It’s 4:30 a.m., and like many recent mornings I wake up without my alarm. But I’m not up to get an early-morning workout at my gym. I’m not getting a jump on some unfinished work from the previous day. And I’m certainly not going out this chilly morning to walk my still sleeping (and snoring) dogs.
No, intense pain in my lower back has once again startled me awake, and now it’s time to toss and turn, curse and hope to find a position that will at least let me rest for a couple more hours until it’s really time to get up.
This is a morning ritual that has become all too familiar over the past couple months. Just six months away from my 30th birthday, I am suffering from my second herniated disk in a one-year span.
How is this possible? How does a healthy, active young man injure his back twice in such a short period of time?
A brief history
OK, fine. So I haven’t always been healthy … or active. In fact, I have been overweight my entire life. About three years ago, I finally had my fill of living a life where I was uncomfortable and unhealthy, so I started exercising regularly and eating right, and I managed to drop more than 100 pounds. I continue to follow a healthy lifestyle and aim to drop another 40 or 50 pounds to reach the point where I’d like to stay.
Apparently carrying around a bunch of extra weight can increase the “wear and tear” on one’s body. One doctor recently told me that three of the disks in my lower back are already worn out. I’m planning on living at least another four decades, and key parts of my extremely important and irreplaceable back are already shot? Well, that’s just great!
So it seems I have a couple strikes against me, but all is not lost.
Injury No. 1
A little over a year ago, I was playing a pick-up game of football with some buddies. I went to punt the ball (humiliating as it is, I was goofing off during half time, not even playing in the real game) when I felt a horrible pain in my lower back.
While I’ve been a big guy my whole life, I’ve always been strong and resistant to injuries. I assumed this was simply a pulled muscle, so naturally I played another hour or so. The ride home in my pick-up was a bit uncomfortable, but nothing like the terrible feeling when I got out.
A four-day camping trip and handfuls of ibuprofen later, I was convinced that this was no pulled muscle. Sleeping on the ground and plenty of outdoor activity with no back support really drove that point home. After days of shooting pain in my back and down my left leg, it was time to go see a doctor.
So I had the usual treatment: X-rays, an MRI, plenty of check-ups, physical therapy and the like. Unlike other minor injuries I had sustained, I treated this one seriously — the pain was bad enough that I wanted to quickly remedy the situation. And it worked.
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The pain became very manageable after a couple months. So manageable, in fact, that I felt comfortable loading some friends into my truck and taking our snowmobiles out for some trail rides. I didn’t mind throwing on my chest-high waders and heading out on the river for some steelhead fishing, either. These activities — which, yes, went against the better judgment of my doctor and physical therapist — resulted in some pain the following days, but hey, I was living!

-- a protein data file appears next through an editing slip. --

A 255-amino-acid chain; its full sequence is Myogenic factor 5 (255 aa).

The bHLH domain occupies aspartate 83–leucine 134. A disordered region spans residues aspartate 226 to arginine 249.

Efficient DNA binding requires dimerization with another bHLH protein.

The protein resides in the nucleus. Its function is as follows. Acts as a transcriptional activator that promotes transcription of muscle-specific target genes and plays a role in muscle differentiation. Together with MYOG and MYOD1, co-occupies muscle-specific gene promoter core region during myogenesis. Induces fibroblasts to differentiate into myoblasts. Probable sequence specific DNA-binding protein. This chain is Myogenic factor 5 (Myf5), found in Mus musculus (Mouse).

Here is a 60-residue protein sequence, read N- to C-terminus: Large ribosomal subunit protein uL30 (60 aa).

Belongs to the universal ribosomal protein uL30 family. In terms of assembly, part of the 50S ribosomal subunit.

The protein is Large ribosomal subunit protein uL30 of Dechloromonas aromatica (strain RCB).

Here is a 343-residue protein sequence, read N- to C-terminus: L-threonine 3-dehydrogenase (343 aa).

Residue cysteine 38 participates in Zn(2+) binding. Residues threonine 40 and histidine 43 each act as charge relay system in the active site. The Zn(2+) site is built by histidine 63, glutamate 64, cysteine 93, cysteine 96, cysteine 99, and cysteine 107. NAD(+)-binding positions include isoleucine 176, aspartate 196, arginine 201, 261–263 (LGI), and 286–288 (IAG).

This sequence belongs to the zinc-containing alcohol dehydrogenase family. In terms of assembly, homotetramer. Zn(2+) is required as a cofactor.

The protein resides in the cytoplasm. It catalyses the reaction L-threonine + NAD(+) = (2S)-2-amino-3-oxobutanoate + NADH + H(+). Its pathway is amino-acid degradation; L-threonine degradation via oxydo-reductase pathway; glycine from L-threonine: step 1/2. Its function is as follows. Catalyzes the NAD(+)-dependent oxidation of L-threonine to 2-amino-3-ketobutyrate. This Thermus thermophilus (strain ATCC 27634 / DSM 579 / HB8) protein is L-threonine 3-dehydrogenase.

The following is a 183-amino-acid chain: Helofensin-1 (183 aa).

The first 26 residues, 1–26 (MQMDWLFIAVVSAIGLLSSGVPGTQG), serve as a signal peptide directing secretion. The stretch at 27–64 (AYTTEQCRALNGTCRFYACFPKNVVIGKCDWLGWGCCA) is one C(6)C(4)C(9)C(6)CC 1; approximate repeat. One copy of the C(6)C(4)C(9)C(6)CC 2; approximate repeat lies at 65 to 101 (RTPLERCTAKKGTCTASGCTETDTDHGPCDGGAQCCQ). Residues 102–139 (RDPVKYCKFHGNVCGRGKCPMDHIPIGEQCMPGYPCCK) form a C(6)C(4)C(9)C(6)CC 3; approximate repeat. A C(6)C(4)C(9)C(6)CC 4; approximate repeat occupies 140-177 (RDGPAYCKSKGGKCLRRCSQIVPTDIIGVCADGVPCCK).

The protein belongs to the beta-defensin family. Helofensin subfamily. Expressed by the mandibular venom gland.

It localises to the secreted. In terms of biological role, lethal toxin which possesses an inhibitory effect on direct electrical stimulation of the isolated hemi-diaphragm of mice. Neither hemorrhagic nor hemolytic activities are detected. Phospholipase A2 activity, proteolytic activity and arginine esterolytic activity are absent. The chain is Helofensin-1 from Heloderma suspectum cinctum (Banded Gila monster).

Injury No. 2
Unlike the football moment, I can’t pinpoint the exact timing of my second back injury. It may have been during a martial arts class I had been attending … it’s hard to say.
Regardless, this one was different. Instead of intense pain all at once, this started as a minor irritation, and has steadily progressed into a full-blown and still ongoing problem.
So I’ve had more X-rays. More MRIs. More physical therapy. More second opinions. Only this time, it’s not getting better. The pain just won’t go away.
The second herniated disk has knocked me out of commission. About the only thing I can do is walk the dogs, and then I must ice my back or it will seize up and hobble me even more.
This time it’s different
So now I’m intent on making sure there isn’t an injury No. 3. I have come to the realization that I am not invincible … that rushing out and participating in activities that are jarring and taxing on my back might not be my best move.
Am I a slow learner? Did I cause my own misery? Perhaps.
But I’m learning.
Over Thanksgiving, I vacationed in Washington state’s beautiful Cascade Mountains (sleeping in a bed, not on the ground), and I left the snowmobile at home. It has since snowed at home in the Seattle area, and my machine still sits, untouched.
My fishing rods, vest and waders also have a layer of dust on them.
I walk by my outdoor gear storage room, stare longingly at all of my unused toys, and shut the door, knowing I must push out all those evil thoughts that enter my impulsive mind.
Good things to come
I know that I will be back out on the rivers and mountain trails. But I also know I’ll only be out there if my body is strong and healthy enough to carry me.
So until then, I’m keeping my back loose. I’m walking. I’m stretching. I’m doing light workouts and following the advice of my doctor and physical therapist. And I’m committed to strengthening my back and myself before I pick up my hobbies again.
It may have taken me longer than most to learn these seemingly obvious lessons, but I suppose it's better late than never. And if I am indeed going to live a long, healthy life, it’s good I learned them when I did.
As a good friend keeps reminding me, “Joe, you only have one back.”
While Joe Myxter is recovering from his second (and hopefully final) back injury, he spends much of his free time outside in the great Pacific Northwest with his two dogs.
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